Rent by Jonathan Larson
20th anniversary production by Robert Mackintosh & Idill Theatricals Ltd
Curve, Leicester: 28 March - 1 April
Review by: Paul Towers, 28
'a rock opera of modern hardships.'
There are a fair few theatrical musicals that can be called crowd pleasers and in amongst those there are a few that are iconic. Rent is that rare breed of musical that everyone with even an inkling of musical theatre appreciation should see at least once.
I first saw Rent at Leicester's Haymarket Theatre in 2001 when it was directed by our very own Paul Kerryson who then took it out on a national tour.
This 20th anniversary production is directed by Bruce Guthrie on a set by Loren Elstein and features friend of Curve, Lucie Jones (last seen in Legally Blonde) as Maureen.
Rent is a story, echoing elements of opera La Boheme, about AIDS, poverty, drug use and homelessness in New York's East Village, an area where the struggling artists and bohemians gravitated to.
The set is a mass of girders, cast iron plates and discarded boxes. A very suitable backdrop for this raucous rock opera of modern hardships.
Overseeing this suffering is budding film-maker Mark (Billy Cullum) who documents it without really getting involved (a genius way to narrate the story). Mark's room-mate is Roger (Ross Hunter) and he gets a call from their gay friend Tom (Ryan O'Gorman) who is on his way over to their apartment. Unfortunately he is mugged but is rescued by drag queen Angel (superbly played by Layton Williams) with whom he falls in love.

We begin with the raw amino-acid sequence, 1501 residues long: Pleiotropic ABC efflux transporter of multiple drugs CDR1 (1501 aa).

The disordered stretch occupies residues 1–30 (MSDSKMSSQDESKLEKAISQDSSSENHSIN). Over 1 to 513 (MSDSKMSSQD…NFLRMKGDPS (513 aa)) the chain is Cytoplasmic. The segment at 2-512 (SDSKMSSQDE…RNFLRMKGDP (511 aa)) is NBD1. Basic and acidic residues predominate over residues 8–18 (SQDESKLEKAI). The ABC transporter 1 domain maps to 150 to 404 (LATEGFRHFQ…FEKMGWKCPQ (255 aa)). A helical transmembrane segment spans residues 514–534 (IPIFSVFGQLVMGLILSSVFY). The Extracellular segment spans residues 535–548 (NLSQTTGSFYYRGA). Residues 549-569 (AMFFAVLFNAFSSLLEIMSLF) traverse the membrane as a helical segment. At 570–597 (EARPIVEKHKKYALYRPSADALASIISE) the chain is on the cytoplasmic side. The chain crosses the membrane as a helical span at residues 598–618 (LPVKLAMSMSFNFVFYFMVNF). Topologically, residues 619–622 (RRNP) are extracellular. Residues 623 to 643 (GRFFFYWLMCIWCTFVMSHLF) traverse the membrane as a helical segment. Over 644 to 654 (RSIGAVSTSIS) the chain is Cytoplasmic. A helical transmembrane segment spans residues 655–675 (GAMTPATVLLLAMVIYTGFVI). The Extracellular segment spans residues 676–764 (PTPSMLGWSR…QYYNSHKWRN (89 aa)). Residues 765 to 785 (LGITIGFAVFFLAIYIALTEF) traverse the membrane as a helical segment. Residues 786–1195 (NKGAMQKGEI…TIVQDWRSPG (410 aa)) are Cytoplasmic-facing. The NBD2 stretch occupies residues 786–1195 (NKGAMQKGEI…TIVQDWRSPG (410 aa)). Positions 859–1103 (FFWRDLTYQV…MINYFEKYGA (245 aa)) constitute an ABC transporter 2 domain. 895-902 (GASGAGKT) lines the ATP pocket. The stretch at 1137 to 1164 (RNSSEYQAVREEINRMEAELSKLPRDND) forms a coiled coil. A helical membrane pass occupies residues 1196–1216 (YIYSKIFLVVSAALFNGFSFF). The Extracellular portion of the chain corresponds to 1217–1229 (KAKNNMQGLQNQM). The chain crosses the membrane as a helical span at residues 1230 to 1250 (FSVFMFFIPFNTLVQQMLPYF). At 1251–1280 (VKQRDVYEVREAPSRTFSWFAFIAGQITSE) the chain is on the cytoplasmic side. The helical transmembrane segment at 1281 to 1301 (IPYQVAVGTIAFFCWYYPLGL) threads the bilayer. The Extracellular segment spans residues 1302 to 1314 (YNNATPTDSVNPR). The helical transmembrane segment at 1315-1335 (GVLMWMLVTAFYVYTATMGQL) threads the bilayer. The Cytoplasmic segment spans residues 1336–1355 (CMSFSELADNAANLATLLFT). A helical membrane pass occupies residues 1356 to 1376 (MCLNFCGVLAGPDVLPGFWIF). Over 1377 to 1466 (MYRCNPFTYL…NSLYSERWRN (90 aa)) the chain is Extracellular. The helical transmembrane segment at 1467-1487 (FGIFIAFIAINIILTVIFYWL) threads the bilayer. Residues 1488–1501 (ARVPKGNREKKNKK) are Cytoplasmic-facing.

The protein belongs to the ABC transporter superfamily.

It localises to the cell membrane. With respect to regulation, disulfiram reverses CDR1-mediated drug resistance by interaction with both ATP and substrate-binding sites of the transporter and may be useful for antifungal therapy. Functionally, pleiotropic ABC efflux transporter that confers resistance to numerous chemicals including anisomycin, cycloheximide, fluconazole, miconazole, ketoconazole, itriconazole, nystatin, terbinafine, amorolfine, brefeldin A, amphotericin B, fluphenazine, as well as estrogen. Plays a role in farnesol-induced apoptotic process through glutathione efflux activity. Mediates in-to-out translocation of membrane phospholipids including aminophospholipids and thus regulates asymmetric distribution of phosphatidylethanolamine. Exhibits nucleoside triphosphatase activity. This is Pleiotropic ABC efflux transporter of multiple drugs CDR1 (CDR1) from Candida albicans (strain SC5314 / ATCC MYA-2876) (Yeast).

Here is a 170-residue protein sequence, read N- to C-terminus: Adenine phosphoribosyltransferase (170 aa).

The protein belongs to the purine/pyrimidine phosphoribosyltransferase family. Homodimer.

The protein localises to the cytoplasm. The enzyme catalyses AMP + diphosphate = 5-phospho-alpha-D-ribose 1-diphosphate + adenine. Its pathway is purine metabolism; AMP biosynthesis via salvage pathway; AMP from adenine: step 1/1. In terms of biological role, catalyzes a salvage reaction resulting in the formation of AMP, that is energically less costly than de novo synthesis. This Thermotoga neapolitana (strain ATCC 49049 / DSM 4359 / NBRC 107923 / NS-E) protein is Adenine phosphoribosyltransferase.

Along the way, as they all battle to stop developers tearing down their miserable bit of Manhattan, various people discover they have AIDS, mirroring author Larson's friendship circle in the 80's, a time when HIV meant only months to live.
This may all sound very depressing. But it isn't. Alongside the amazing music there are loads of little funny bits to lift the spirits and Angel's drag antics are life affirming in their own right, supplying a sole sparkle of much needed glamour.
The entire cast are very physical, beautifully choreographed by Lee Proud and easily fill the main stage at Curve, despite having an onstage band squirrelled away on one side.
While most of the numbers are not what you would call hummable the second half opener, Seasons of Love, is the one that everyone will remember. Alongside, of course, Lucie Jones' bonkers rendition of Over The Moon.
Rent, and especially this production, is still as relevant as it was 20 years ago and continues to tour throughout the year.
Paul Towers http://ptheatre.blogspot.co.uk/
Tour details on www.rentonstage.co.uk
Tickets for Curve at www.curveonline.co.uk
Production pictures by Matt Crokett